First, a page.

Lithuania joins SEPA

As Lithuania joins the Single Euro Payments Area (SEPA), payments will be more convenient across Europe

Today, 1 January, Lithuania joined the Single Euro Payments Area, also called SEPA, encompassing 34 countries. In executing domestic payments and payments to other SEPA countries, we will now complete the same payment instruction form as in other countries and will provide uniform information necessary to execute a payment. One account across the SEPA area will be enough for executing or receiving payments in any SEPA country.

‘SEPA provides conditions for more convenient payments, as Lithuanian residents will be able to use an account opened in Lithuania in order to receive their wages and salaries, social benefits or other euro payments from all European Union countries and other countries comprising the SEPA area.  Residents will also be able to indicate, without any limitations, an account opened abroad in order to receive their wages and salaries, pensions or other euro payments from Lithuania. Companies as well will be able to receive and execute payments from an account in a selected SEPA country,’ said Tomas Karpavičius, Head of the Market Infrastructure Policy Division of the Financial Stability Department at the Bank of Lithuania.

He noted that setting restrictions on residents or companies as to where to have an account for receiving and executing payments would be incompatible with European Union law.

On the first days of the new year, the changes will be felt by those companies and residents that use online banking or manually complete payment forms. Current payment instruction forms will be substituted by a payment instruction form adapted to SEPA payments. The same form will be completed in executing euro payments in Lithuania and to other SEPA countries. Currently, SEPA comprises all EU Member States, also Norway, Iceland, Lichtenstein, Switzerland, San Marino and Monaco.

‘Since the payment form is changing, we recommend revising periodic payments used in online banking and payment templates.  While transferring information to SEPA payments, part of the information can be lost. For example, if the payment code and texted payment purpose were indicated together, one of them would be deleted.   A very long texted payment purpose may be cut.  Therefore, there might be a need to supplement payment templates,’ said Tomas Karpavičius.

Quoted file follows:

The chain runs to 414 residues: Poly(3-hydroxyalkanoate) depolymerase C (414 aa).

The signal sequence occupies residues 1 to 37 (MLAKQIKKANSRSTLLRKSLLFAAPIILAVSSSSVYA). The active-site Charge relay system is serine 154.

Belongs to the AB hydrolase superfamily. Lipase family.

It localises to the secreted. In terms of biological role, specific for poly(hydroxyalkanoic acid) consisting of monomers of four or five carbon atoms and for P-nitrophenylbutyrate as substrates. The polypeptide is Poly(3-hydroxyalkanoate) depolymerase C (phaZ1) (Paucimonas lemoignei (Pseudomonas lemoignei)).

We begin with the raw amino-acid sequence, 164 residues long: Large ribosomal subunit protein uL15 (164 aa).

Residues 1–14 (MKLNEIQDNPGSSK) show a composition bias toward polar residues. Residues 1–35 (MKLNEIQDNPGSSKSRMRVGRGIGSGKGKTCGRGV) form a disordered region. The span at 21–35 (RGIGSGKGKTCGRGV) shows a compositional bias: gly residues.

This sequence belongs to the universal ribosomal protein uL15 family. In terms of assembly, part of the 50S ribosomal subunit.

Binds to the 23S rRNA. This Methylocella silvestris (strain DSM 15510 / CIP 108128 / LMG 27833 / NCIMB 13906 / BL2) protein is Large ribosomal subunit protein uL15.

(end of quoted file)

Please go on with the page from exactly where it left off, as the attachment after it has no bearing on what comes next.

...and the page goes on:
According to him, information received allows to assume that banks are duly prepared to accept SEPA payments from customers and execute them.  The final implementation stages took place at the end of the last day of 2015 and on the first day of the new year.  As a result, online banking will be inaccessible at some banks for some time.

These significant changes will affect residents who had used direct debit. The former direct debit payment service did not comply with SEPA requirements set by the EU Regulation and therefore its provision was terminated as of 1 January 2016. As an alternative for this service, banks have proposed the service of the provision and payment of an electronic account. Hence, instead of direct debit, residents will be able to further use the electronic account service, i.e. to settle electronic accounts received through online banking in an automated manner.

‘Basically, no preparations are necessary for that.  If any choices related to this service will have to be made, banks will inform customers individually. Nevertheless, not all companies will migrate from direct debit to the electronic account service; hence residents will have to sort out how to pay companies which have not migrated to the electronic account themselves. Banks inform customers about such companies; however, it is very important that such companies themselves would properly inform their customers on how payments to them should be made,’ said Tomas Karpavičius.

He advises, should any questions arise, to refer to the bank’s individually submitted information about changes related to SEPA, as well as information on the website of one’s own bank.  The information video prepared by the Bank of Lithuania, which is available online, also presents information on the changes in completing a payment form and SEPA.

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Companies and state institutions submitting many payments and using their accounting programme interfaces with banks’ information systems are basically already prepared as well.  For companies that will need more time to prepare, most banks will offer services of conversion of old format payments into SEPA payments.

Migration to SEPA is the second major payments-related step in Lithuania joining the single payments market in Europe. The first step in that direction was the adoption of the European Union’s single currency in Lithuania. Now we can pay in euro banknotes and coins, avoiding currency exchange services, in 19 euro area countries. However, there still had been some differences in executing domestic and cross-border payment instructions at bank branches or in using online banking. In executing SEPA payments, they will cease to exist.

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